hurdles


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hur·dle

 (hûr′dl)
n.
1. Sports
a. A light portable barrier over which competitors must leap in certain races.
b. hurdles A race in which a series of such barriers must be jumped without the competitors' breaking their stride.
c. A leaping step made off one foot as means of maximizing spring at the end of an approach, as to a dive.
2. An obstacle or difficulty to be overcome: the last hurdle before graduation.
3. Chiefly British A portable framework made of intertwined branches or wattle and used for temporary fencing.
4. Chiefly British A frame or sledge on which condemned persons were dragged to execution.
v. hur·dled, hur·dling, hur·dles
v.tr.
1. To leap over (a barrier) in or as if in a race.
2. To overcome or deal with successfully; surmount: hurdle a problem.
v.intr.
To leap over a barrier or other obstacle.

[Middle English hurdel, portable panel for temporary fences, from Old English hyrdel.]

hur′dler n.

hurdles

(ˈhɜːdəlz)
n
(Athletics (Track & Field)) athletics a race in which people have to jump over a number of obstacles while running
ThesaurusAntonymsRelated WordsSynonymsLegend:
Noun1.hurdles - a footrace in which contestants must negotiate a series of hurdleshurdles - a footrace in which contestants must negotiate a series of hurdles
track event - a footrace performed on a track (indoor or outdoor)
References in classic literature ?
Another set of hurdles and then the field were out of sight.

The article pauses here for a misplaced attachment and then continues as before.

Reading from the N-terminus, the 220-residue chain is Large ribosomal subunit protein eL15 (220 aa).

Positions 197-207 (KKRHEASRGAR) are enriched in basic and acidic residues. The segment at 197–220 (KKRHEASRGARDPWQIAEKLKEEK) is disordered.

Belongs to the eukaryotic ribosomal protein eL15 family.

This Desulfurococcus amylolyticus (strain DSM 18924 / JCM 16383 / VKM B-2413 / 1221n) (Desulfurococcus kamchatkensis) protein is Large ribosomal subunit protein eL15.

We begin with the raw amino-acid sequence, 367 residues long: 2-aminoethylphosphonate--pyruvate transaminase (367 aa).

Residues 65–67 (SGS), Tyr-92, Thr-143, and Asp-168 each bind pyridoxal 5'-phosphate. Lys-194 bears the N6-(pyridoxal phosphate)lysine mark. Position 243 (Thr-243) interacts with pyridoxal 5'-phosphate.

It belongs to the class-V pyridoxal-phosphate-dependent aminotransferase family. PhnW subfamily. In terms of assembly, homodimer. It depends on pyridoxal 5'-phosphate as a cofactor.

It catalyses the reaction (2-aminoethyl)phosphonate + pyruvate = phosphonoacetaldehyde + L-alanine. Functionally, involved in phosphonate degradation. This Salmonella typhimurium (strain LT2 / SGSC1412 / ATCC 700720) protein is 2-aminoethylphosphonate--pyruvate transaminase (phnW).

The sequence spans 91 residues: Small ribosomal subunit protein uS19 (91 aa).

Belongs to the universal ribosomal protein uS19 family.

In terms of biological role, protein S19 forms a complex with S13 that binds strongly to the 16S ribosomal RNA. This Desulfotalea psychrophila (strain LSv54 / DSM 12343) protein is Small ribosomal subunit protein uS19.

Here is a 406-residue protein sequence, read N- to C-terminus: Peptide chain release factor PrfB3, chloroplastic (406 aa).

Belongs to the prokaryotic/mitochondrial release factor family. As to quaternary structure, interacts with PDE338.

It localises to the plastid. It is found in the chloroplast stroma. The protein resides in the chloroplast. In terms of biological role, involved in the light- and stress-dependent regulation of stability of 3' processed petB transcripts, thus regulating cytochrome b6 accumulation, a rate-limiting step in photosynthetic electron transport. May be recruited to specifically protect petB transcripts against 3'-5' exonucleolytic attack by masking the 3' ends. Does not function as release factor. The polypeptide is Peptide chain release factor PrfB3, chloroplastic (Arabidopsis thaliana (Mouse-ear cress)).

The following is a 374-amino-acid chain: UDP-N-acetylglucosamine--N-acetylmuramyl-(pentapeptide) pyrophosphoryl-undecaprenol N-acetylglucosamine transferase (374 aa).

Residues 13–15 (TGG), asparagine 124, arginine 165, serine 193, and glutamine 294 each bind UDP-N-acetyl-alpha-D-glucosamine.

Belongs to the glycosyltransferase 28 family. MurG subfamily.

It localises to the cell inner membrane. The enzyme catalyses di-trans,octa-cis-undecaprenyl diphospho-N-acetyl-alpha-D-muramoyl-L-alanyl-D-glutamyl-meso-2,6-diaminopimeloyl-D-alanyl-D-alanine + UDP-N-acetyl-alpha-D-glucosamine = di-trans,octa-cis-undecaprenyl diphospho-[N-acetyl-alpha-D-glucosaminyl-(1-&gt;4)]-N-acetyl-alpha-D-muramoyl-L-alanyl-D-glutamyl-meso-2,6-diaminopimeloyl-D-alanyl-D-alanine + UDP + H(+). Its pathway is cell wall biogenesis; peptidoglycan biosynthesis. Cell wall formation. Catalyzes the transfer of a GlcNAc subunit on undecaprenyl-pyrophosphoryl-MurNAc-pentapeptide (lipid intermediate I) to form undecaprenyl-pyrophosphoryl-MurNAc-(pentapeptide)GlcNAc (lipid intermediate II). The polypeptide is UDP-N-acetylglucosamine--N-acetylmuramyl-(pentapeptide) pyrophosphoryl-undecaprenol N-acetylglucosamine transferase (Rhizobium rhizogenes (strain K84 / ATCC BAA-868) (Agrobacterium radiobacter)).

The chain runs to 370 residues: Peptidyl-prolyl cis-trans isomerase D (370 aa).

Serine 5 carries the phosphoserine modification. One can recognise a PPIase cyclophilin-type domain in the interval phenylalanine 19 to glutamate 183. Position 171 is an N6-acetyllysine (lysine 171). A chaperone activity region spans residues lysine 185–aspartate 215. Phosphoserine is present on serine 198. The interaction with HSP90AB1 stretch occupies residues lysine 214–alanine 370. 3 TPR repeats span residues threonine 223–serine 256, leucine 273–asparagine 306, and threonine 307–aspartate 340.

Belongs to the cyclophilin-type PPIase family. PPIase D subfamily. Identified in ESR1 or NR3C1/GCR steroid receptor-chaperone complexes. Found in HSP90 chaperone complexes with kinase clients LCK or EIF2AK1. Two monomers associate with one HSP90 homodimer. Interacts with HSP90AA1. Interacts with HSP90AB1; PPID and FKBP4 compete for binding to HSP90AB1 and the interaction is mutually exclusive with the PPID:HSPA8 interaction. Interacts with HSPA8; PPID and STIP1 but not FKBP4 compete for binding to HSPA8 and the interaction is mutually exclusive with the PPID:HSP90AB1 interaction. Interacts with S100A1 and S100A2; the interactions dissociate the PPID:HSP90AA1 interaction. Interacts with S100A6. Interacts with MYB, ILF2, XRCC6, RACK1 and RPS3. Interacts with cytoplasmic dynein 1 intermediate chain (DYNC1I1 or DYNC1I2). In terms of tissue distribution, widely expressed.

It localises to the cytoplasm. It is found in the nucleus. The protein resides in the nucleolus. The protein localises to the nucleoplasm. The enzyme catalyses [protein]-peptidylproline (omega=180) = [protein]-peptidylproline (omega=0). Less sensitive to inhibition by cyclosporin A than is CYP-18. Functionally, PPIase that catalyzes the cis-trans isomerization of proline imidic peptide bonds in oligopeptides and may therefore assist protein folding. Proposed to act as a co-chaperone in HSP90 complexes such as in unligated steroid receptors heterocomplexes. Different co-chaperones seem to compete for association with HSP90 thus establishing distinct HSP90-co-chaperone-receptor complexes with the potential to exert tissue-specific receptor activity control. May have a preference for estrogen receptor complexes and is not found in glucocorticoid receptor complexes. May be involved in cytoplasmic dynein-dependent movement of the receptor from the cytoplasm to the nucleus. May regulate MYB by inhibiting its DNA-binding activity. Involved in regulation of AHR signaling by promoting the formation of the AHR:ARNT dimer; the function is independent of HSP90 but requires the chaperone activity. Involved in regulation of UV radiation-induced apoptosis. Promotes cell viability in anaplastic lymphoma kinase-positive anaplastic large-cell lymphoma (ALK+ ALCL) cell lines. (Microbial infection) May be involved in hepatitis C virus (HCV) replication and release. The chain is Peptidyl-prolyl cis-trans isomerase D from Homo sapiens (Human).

But it appeared that as the paddock had not been used during the winter, the hurdles made in the autumn for it were broken.
It was a steeplechase, with four hurdles, all pretty high.
At the end of the Easter term there were the sports, and he would be able to go in for the races; he rather fancied himself over the hurdles.
A main entrance it was plainly meant to be, but never finished; instead of gates of wrought iron, a pair of hurdles were tied across with a straw rope; and as there were no park walls, nor any sign of avenue, the track that I was following passed on the right hand of the pillars, and went wandering on toward the house.
Through the open window came an uneven humming sound like that which rises from a flock of sheep pent within hurdles at dusk.
Determined at once to prove the truth - or rather the falsehood - of her story, I hastened to Woodford as fast as my legs could carry me; first veering round by a circuitous course, but the moment I was out of sight of my fair tormentor cutting away across the country, just as a bird might fly, over pasture-land, and fallow, and stubble, and lane, clearing hedges and ditches and hurdles, till I came to the young squire's gates.
He fenced the raft all round with wicker hurdles as a protection against the waves, and then he threw on a quantity of wood.
Then the dramatic critic, on all fours, galloped along the sand for all the world like a horse, and for all the world like a horse taking hurdles he jumped the planks to the end of the course.
At length I resolved to try a pitfall; so I dug several large pits in the earth, in places where I had observed the goats used to feed, and over those pits I placed hurdles of my own making too, with a great weight upon them; and several times I put ears of barley and dry rice without setting the trap; and I could easily perceive that the goats had gone in and eaten up the corn, for I could see the marks of their feet.
returned the man, with a relish; "he'll be drawn on a hurdle to be half hanged, and then he'll be taken down and sliced before his own face, and then his inside will be taken out and burnt while he looks on, and then his head will be chopped off, and he'll be cut into quarters.
They tried to get him along, but couldn't; so they chartered a hurdle and two men to carry him.